78. It is their mom who breaks the news to them, one by one, Amy first


It is their mom who breaks the news to them, one by one, Amy first. It is July 26, 1997. Their dad is in Minnesota filling in for a friend at the Summer School of the Rochester Community and Technical College. It is strange to think that their father has so many friends, none of whom they really know. Amy and Zoe have often wondered where they came from.

She tells her. Amy says oh the way she’d say it to someone she didn’t know, like she means to say okay but forgot to finish.

Then their mother tries to give her a hug, but now Amy recoils, eyes bulging, blood cold. Their mother tries again. Amy pushes her away, hard as she can. Their mother staggers back, and for one split second, she doesn’t seem to know what she should do. Amy stares and backs away.

At first, before she blames herself, she blames their mother. Then Zoe walks into the room, and Amy and their mother turn to her, and the three of them just stand there, in silence, and then Amy runs out.

Amy runs out the front door and down the steps of the porch. She runs down the sidewalk and then down the driveway. She gets to the street, and she keeps running. She runs and runs and runs all the way down New Haven until it ends. She is all out of breath now and has a stitch in her side, but she can’t stop. She turns and does a dragging lope down a couple more blocks till she gets to Whiteside Park. She sits down in a swing.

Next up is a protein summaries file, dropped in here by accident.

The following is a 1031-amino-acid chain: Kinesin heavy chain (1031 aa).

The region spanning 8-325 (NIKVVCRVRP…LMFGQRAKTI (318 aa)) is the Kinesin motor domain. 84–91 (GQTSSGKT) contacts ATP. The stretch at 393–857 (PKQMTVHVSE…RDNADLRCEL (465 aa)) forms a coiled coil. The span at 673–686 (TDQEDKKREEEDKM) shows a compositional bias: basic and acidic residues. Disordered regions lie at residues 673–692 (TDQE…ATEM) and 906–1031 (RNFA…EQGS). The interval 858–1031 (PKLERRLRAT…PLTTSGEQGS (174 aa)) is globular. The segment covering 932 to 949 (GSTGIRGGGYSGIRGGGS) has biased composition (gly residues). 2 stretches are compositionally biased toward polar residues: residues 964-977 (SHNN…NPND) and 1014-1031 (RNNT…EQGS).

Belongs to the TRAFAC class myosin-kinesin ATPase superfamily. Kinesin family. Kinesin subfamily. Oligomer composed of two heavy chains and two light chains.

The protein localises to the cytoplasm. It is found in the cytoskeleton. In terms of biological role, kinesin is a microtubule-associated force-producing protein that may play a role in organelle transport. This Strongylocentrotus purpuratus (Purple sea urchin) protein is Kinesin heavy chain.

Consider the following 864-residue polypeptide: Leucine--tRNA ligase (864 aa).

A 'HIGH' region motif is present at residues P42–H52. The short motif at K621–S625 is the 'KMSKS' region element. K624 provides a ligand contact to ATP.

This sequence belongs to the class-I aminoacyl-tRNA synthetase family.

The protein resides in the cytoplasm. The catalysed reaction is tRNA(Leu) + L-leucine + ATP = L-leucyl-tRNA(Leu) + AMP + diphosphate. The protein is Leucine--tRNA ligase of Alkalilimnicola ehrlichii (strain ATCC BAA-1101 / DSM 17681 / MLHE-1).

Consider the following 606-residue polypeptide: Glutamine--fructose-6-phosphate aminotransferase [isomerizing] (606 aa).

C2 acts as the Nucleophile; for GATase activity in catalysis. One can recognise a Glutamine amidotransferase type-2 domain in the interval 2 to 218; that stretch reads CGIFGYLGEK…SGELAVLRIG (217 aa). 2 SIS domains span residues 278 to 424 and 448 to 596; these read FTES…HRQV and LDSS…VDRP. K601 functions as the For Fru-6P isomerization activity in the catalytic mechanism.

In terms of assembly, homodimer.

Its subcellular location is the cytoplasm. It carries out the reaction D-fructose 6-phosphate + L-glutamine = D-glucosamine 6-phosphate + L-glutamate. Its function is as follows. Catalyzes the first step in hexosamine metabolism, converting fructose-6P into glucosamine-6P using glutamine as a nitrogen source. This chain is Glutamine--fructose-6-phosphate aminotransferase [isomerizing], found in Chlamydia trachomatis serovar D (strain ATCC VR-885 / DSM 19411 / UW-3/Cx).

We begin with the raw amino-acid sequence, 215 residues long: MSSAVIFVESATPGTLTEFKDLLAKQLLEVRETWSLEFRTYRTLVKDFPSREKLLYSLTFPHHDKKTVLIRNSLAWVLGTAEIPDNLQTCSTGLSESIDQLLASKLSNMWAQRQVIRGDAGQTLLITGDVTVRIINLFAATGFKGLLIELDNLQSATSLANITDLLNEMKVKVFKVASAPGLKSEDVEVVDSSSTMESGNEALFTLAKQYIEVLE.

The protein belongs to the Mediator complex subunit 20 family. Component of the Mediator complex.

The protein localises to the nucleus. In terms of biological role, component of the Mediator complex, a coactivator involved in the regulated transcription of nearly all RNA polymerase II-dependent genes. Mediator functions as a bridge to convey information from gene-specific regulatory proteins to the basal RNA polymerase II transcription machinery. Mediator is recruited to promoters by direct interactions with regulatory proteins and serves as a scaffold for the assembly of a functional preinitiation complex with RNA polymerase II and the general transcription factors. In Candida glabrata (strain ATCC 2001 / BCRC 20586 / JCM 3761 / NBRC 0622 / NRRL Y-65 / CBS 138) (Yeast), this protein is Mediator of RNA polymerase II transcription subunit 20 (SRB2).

She looks straight ahead of her and then slips out, sliding down onto the woodchips, with the swing sideways against the backs of her knees. She lets it go. She brings her knees to her chest.

Now it hits her, and she begins to apologize into the air, over and over: I’m so sorry, I’m so sorry, I’m so sorry. Because Amy is the one who did this. Amy is bad luck. Amy has infected everything she’s truly loved. Amy has poisoned them, and she should have known, and she should have done something. She should have done something. She should have done something.

How can it be too late?

As evening falls she tries to go home, but she has lost her sense of direction, and she drags herself down blocks that could be anywhere for what seems like it must be hours, until finally somehow she finds their long, squat house, the clumsy globs of gray between the rough red brick, and entering unnoticed she makes her way back to their bedroom and goes to sleep beneath their bed.